Table 4. Correlation between vector electronystagmography tests and age range, years on the job, dialy working hours, and use of PPE in 18 workers exposed to organophosphorous compounds. Teresópolis/RJ, 2006. N

Age range

Years on the job

Working hours

PPE

N

N

NVE

%

PIVS

%

TOTAL

%

16-35 years

2

11,1

6

33,4

8

44,5

36-45 years

0

0

3

16,6

3

16,6

46-59 years

0

0

7

38,9

7

38,9

TOTAL

2

11,1

16

88,9

18

100

0-10 years

0

0

4

22,2

4

22,2

11-20 years

0

0

4

22,2

4

22,2

21-45 years

2

11,1

8

44,5

10

55,6

TOTAL

2

11,1

16

88,9

18

100

<10 hours

0

0

3

16,6

3

16,6

>10 hours

2

11,1

13

72,3

15

83,4

TOTAL

2

11,1

16

88,9

18

100

Yes

0

0

2

11,1

2

11,1

No

2

11,1

14

77,8

16

88,9

TOTAL

2

11,1

16

88,9

18

100

NVE = Normal vestibular examination PIVS = Peripheral irritative vestibular syndrome PPE = Personal protection equipment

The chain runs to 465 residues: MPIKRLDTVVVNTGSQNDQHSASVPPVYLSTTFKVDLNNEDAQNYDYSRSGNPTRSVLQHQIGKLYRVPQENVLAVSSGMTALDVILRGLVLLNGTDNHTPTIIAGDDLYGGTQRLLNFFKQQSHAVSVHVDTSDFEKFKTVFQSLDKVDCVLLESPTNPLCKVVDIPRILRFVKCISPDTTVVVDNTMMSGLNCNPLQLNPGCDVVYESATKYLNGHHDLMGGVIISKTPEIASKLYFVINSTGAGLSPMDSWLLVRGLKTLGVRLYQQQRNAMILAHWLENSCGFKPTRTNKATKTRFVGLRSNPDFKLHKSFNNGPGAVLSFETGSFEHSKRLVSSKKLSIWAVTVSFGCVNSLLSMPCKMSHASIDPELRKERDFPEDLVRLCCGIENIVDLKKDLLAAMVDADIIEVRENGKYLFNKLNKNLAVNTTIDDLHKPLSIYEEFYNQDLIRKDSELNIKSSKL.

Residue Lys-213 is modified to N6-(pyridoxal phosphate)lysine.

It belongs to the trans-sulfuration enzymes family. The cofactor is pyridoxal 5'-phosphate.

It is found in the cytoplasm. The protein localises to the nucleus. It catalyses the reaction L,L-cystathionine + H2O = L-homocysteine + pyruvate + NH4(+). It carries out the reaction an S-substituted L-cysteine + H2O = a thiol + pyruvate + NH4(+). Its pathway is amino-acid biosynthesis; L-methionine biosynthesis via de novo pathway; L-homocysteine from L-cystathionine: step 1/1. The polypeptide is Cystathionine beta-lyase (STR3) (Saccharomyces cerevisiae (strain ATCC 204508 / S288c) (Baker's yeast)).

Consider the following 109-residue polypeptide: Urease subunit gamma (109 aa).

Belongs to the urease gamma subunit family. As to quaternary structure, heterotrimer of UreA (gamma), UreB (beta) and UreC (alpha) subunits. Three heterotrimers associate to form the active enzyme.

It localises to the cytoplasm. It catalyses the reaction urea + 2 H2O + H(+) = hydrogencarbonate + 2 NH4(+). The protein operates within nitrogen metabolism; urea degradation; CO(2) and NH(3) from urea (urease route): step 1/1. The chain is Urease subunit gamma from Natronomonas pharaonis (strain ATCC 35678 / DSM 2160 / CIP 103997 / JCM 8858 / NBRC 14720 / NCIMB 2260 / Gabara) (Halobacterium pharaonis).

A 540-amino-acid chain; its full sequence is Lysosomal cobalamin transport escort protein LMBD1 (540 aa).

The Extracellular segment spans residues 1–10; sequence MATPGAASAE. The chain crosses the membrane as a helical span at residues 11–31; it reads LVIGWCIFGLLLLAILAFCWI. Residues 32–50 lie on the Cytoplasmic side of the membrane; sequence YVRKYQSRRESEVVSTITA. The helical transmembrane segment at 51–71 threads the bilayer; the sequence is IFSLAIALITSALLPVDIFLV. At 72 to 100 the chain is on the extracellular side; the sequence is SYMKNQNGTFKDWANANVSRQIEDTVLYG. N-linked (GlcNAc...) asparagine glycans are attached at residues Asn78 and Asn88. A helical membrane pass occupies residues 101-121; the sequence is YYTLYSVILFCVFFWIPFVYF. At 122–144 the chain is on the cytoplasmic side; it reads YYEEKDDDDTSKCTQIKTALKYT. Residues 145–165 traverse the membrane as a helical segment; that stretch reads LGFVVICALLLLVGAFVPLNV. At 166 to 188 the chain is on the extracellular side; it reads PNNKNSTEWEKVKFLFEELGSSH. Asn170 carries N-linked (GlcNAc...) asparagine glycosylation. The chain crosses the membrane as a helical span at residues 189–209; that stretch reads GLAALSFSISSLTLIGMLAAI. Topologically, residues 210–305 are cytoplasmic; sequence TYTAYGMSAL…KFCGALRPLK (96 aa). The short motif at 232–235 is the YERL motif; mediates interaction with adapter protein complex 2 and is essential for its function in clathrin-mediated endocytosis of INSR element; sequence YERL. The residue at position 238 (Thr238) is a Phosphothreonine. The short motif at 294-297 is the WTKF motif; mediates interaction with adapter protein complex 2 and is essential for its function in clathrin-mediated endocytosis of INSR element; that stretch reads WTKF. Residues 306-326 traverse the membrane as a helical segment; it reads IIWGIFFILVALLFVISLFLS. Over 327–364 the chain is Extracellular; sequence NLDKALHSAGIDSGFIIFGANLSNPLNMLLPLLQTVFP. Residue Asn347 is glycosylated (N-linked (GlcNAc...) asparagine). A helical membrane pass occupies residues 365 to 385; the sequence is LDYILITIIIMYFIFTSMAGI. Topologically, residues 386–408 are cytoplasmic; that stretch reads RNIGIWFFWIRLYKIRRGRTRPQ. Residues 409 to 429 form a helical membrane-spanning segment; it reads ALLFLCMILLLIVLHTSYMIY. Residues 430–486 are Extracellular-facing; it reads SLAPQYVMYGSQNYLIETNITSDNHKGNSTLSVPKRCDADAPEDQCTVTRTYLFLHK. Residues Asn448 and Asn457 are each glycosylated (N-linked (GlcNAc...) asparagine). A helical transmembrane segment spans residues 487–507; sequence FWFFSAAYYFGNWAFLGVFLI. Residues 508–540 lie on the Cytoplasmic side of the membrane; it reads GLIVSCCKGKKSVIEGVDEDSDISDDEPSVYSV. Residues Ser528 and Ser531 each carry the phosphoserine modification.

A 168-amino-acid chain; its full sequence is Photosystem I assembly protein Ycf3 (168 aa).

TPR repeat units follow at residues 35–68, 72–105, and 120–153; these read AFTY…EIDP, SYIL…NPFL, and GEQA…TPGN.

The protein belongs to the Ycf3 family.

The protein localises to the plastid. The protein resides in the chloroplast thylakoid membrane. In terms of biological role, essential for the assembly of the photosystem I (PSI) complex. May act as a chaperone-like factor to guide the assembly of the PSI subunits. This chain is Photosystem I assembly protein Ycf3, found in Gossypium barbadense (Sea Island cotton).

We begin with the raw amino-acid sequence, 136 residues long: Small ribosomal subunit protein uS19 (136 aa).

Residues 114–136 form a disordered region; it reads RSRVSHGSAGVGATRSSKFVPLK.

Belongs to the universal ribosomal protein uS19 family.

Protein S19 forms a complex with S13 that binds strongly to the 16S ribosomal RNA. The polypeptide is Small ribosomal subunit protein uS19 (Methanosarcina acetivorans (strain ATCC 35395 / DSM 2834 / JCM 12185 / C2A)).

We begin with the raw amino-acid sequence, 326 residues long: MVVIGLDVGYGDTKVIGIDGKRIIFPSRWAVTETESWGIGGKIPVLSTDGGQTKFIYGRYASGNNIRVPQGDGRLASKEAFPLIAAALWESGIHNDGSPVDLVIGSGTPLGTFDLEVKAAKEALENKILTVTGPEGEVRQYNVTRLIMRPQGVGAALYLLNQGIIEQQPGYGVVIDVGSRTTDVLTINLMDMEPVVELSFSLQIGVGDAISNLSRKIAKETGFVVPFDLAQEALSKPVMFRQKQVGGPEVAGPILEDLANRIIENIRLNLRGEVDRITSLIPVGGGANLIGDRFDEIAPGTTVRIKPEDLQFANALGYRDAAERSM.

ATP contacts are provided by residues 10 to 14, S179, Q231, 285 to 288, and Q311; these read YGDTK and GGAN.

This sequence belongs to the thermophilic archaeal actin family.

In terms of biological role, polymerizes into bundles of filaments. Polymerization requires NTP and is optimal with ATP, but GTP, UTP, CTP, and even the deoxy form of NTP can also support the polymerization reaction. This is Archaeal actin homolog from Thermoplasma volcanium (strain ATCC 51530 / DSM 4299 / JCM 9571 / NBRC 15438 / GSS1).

words, young people are hired at 17, but by 25 or 26 they are no longer able to keep on doing the job. Faria et al. (2004)16 tried to build a profile of pesticide exposure and analyze the incidence of poisoning by these products. Looking at a group of 1,379 farmers, they found that the incidence of pesticide poisoning was of 2.2 episodes for every one-hundred exposed workers; no differences were found in relation to gender. Audiometric findings indicate that noise and chemical poisoning induced hearing loss are very similar to presbycusis. Hearing loss differential diagnosis can be done only through careful interview and clinical examination. Diagnosis can be quite challenging, as causes for disease often overlap. Most subjects with normal and altered test results had been doing this job for 21-45 years. This indicates that hearing health does not vary according to time of exposure to pesticides. The same trend was observed when we looked at audiometric tests and number of hours individuals worked per day. Failure to wear PPE (personal protection equipment) such as masks, gloves, and proper apparel to handle pesticides may be harmful to hearing. Teixeira, Augusto et al. (2003)8 and Manjabosco, Morata et al.